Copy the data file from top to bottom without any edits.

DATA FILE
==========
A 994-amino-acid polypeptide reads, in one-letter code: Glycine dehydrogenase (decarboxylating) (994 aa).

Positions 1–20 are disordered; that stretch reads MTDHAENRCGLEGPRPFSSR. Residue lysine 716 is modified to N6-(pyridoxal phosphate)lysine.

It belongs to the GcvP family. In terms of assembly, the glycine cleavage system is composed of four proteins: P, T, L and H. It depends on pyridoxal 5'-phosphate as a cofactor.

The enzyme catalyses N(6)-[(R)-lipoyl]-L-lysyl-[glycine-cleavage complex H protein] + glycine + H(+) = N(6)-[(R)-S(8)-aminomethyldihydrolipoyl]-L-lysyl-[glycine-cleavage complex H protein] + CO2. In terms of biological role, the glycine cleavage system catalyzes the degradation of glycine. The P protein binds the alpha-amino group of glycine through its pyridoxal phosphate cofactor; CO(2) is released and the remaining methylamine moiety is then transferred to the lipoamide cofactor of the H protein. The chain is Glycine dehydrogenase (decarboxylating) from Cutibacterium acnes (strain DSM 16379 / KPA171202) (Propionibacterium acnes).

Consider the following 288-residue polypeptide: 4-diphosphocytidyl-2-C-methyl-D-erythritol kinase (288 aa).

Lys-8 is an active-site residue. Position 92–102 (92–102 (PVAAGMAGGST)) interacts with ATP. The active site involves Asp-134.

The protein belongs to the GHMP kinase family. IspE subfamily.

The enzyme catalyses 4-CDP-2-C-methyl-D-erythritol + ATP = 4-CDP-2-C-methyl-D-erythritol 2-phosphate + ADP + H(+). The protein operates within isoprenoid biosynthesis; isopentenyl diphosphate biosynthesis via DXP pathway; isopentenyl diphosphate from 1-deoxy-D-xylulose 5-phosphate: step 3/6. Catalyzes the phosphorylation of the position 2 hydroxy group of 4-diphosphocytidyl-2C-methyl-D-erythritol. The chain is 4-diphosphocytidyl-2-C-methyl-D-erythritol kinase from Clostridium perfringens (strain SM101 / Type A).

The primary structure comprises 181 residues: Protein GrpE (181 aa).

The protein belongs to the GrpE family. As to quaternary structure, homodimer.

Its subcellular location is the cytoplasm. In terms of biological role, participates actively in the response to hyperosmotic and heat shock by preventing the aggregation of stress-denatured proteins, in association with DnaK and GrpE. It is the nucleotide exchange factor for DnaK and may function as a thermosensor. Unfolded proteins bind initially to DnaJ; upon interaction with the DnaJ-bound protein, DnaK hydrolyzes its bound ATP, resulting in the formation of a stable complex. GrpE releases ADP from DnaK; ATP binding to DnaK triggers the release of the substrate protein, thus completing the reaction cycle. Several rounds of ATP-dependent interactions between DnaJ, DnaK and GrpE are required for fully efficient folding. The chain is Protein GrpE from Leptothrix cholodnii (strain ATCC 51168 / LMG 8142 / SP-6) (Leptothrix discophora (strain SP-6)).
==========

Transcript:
A 994-amino-acid polypeptide reads, in one-letter code: Glycine dehydrogenase (decarboxylating) (994 aa).

Positions 1–20 are disordered; that stretch reads MTDHAENRCGLEGPRPFSSR. Residue lysine 716 is modified to N6-(pyridoxal phosphate)lysine.

It belongs to the GcvP family. In terms of assembly, the glycine cleavage system is composed of four proteins: P, T, L and H. It depends on pyridoxal 5'-phosphate as a cofactor.

The enzyme catalyses N(6)-[(R)-lipoyl]-L-lysyl-[glycine-cleavage complex H protein] + glycine + H(+) = N(6)-[(R)-S(8)-aminomethyldihydrolipoyl]-L-lysyl-[glycine-cleavage complex H protein] + CO2. In terms of biological role, the glycine cleavage system catalyzes the degradation of glycine. The P protein binds the alpha-amino group of glycine through its pyridoxal phosphate cofactor; CO(2) is released and the remaining methylamine moiety is then transferred to the lipoamide cofactor of the H protein. The chain is Glycine dehydrogenase (decarboxylating) from Cutibacterium acnes (strain DSM 16379 / KPA171202) (Propionibacterium acnes).

Consider the following 288-residue polypeptide: 4-diphosphocytidyl-2-C-methyl-D-erythritol kinase (288 aa).

Lys-8 is an active-site residue. Position 92–102 (92–102 (PVAAGMAGGST)) interacts with ATP. The active site involves Asp-134.

The protein belongs to the GHMP kinase family. IspE subfamily.

The enzyme catalyses 4-CDP-2-C-methyl-D-erythritol + ATP = 4-CDP-2-C-methyl-D-erythritol 2-phosphate + ADP + H(+). The protein operates within isoprenoid biosynthesis; isopentenyl diphosphate biosynthesis via DXP pathway; isopentenyl diphosphate from 1-deoxy-D-xylulose 5-phosphate: step 3/6. Catalyzes the phosphorylation of the position 2 hydroxy group of 4-diphosphocytidyl-2C-methyl-D-erythritol. The chain is 4-diphosphocytidyl-2-C-methyl-D-erythritol kinase from Clostridium perfringens (strain SM101 / Type A).

The primary structure comprises 181 residues: Protein GrpE (181 aa).

The protein belongs to the GrpE family. As to quaternary structure, homodimer.

Its subcellular location is the cytoplasm. In terms of biological role, participates actively in the response to hyperosmotic and heat shock by preventing the aggregation of stress-denatured proteins, in association with DnaK and GrpE. It is the nucleotide exchange factor for DnaK and may function as a thermosensor. Unfolded proteins bind initially to DnaJ; upon interaction with the DnaJ-bound protein, DnaK hydrolyzes its bound ATP, resulting in the formation of a stable complex. GrpE releases ADP from DnaK; ATP binding to DnaK triggers the release of the substrate protein, thus completing the reaction cycle. Several rounds of ATP-dependent interactions between DnaJ, DnaK and GrpE are required for fully efficient folding. The chain is Protein GrpE from Leptothrix cholodnii (strain ATCC 51168 / LMG 8142 / SP-6) (Leptothrix discophora (strain SP-6)).